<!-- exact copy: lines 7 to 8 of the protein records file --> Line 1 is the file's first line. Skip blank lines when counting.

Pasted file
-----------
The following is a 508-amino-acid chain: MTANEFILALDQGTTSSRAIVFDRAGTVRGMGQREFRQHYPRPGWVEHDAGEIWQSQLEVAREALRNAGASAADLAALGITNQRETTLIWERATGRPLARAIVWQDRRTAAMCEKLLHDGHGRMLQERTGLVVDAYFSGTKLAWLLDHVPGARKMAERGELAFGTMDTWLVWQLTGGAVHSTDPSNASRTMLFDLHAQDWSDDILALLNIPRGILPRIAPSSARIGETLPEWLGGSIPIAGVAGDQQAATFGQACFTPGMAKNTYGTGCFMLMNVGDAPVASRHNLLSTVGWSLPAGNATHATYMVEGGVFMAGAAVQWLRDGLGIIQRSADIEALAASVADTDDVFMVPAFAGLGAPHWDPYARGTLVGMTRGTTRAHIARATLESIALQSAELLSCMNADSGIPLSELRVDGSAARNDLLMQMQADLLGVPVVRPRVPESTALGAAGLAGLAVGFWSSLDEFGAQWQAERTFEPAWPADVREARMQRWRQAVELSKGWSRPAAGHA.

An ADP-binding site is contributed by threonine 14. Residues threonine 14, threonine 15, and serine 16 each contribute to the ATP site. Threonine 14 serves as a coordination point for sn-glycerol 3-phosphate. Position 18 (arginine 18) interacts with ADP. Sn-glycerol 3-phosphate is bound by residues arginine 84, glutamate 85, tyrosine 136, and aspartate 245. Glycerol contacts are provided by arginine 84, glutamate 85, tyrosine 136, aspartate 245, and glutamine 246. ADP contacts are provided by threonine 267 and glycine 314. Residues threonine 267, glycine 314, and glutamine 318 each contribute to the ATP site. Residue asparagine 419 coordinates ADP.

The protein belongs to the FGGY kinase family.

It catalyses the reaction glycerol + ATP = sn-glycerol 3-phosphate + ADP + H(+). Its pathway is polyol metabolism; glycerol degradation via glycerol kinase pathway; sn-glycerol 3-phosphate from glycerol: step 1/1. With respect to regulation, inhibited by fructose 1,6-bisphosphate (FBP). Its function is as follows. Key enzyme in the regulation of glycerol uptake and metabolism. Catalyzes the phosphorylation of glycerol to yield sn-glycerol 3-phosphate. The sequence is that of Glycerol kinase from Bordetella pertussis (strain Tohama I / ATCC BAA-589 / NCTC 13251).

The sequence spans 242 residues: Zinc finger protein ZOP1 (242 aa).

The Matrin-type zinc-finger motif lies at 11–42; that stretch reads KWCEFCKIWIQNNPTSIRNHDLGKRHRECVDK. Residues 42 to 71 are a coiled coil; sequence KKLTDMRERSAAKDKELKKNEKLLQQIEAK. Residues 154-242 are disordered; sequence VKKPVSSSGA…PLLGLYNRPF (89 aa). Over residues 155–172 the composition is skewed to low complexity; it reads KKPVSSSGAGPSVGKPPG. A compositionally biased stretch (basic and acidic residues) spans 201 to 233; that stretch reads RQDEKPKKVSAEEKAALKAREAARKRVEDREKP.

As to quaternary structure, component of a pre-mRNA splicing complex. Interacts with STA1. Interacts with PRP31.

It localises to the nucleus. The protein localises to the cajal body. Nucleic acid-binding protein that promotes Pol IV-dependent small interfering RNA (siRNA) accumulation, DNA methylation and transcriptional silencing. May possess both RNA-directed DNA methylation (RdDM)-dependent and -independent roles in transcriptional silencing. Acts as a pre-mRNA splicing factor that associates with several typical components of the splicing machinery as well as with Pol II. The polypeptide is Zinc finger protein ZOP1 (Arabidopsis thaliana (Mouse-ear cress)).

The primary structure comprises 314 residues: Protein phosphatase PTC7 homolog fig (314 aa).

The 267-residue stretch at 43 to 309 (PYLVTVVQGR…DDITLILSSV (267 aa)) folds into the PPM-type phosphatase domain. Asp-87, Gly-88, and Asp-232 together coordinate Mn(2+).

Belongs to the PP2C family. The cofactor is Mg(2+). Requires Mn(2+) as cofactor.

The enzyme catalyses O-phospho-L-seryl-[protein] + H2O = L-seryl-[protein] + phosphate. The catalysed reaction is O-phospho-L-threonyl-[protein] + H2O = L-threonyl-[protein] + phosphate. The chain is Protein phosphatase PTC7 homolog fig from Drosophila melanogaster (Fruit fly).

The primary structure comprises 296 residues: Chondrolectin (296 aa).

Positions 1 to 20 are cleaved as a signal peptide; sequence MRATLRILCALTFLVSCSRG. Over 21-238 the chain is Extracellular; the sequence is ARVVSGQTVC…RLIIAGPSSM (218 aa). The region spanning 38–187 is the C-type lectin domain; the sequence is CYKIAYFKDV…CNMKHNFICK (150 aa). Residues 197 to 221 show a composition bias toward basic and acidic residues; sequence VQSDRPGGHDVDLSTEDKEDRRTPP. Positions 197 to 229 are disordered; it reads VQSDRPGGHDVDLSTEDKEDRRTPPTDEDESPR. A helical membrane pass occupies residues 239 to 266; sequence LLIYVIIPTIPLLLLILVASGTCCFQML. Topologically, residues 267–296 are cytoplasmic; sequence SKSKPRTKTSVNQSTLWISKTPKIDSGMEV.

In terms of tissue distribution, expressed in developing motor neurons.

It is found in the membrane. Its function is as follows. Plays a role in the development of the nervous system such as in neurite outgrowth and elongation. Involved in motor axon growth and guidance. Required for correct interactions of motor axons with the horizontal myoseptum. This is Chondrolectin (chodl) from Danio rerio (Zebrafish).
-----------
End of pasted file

As to quaternary structure, component of a pre-mRNA splicing complex. Interacts with STA1. Interacts with PRP31.

It localises to the nucleus. The protein localises to the cajal body. Nucleic acid-binding protein that promotes Pol IV-dependent small interfering RNA (siRNA) accumulation, DNA methylation and transcriptional silencing. May possess both RNA-directed DNA methylation (RdDM)-dependent and -independent roles in transcriptional silencing. Acts as a pre-mRNA splicing factor that associates with several typical components of the splicing machinery as well as with Pol II. The polypeptide is Zinc finger protein ZOP1 (Arabidopsis thaliana (Mouse-ear cress)).